EAA Chapter 229 bears a strong resemblance to a great many of its peer chapters. The membership is overwhelmingly male and old.
As I sit on the verge of turning 61 years old, it concerns me that I am one of the younger members of the group. Attendance at gatherings is low enough that meetings are only held during the colder weather months when Snowbirds move south to mix in with the natives. Even then, the hangar is never full. If a dozen members show up at the same time, it’s a big deal.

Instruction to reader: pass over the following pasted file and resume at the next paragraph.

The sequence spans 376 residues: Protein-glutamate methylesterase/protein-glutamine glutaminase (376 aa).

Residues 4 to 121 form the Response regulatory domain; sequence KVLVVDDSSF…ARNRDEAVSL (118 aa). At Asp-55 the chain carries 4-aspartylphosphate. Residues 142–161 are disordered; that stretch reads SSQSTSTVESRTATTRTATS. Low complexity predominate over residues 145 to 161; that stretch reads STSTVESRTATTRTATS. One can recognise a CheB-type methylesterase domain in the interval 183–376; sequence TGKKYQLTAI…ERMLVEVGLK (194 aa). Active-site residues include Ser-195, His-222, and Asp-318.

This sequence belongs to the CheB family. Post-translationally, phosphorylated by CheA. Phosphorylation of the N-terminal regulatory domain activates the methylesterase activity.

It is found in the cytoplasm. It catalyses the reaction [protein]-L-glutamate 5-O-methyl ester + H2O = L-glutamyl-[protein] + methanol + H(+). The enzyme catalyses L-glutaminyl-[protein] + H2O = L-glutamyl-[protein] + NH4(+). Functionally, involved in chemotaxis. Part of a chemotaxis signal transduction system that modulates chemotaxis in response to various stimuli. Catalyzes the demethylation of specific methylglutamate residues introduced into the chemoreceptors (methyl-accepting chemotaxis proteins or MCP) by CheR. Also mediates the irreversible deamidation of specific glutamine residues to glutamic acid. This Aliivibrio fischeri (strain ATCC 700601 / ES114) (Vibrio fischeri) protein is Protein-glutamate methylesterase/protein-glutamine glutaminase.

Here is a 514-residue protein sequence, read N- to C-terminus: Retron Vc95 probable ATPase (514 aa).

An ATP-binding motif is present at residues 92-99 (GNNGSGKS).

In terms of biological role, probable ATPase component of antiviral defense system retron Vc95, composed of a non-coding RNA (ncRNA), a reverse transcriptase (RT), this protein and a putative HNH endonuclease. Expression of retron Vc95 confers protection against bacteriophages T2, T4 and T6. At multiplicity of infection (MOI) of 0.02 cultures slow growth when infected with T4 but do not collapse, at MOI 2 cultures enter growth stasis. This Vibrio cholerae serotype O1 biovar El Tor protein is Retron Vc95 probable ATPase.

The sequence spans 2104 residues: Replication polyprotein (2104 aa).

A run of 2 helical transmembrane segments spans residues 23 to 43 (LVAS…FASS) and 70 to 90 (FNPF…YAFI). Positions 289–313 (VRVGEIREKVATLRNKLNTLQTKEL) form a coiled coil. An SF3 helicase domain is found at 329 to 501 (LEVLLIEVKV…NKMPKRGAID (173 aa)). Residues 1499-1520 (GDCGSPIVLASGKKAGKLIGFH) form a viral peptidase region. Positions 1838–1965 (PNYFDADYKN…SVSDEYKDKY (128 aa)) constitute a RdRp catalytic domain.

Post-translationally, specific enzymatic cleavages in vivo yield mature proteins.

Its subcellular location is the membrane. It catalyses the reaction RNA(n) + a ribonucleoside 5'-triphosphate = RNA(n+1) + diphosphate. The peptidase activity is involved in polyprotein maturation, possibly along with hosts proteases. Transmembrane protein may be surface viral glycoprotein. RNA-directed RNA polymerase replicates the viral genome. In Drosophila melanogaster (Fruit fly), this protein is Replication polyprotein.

Seven miles away from EAA Chapter 229’s hangar/workshop is the local public high school. Inside that school building sit more than 150 students who are taking an aerospace course that will eventually lead to the completion of their private pilot ground school requirements. Some want to fly, some want to turn wrenches, some want to become engineers who design the aircraft of the future, and some want to do some combination of two or more of those things.
It doesn’t take a rocket surgeon to see the irony of the situation. One group wants very much to find new, younger members who might revitalize the organization. The other is made up of young people who seek a means of getting through the chain-link fences, the barbed wire, and the Do Not Enter signs, to begin their careers in aviation.[Read more…]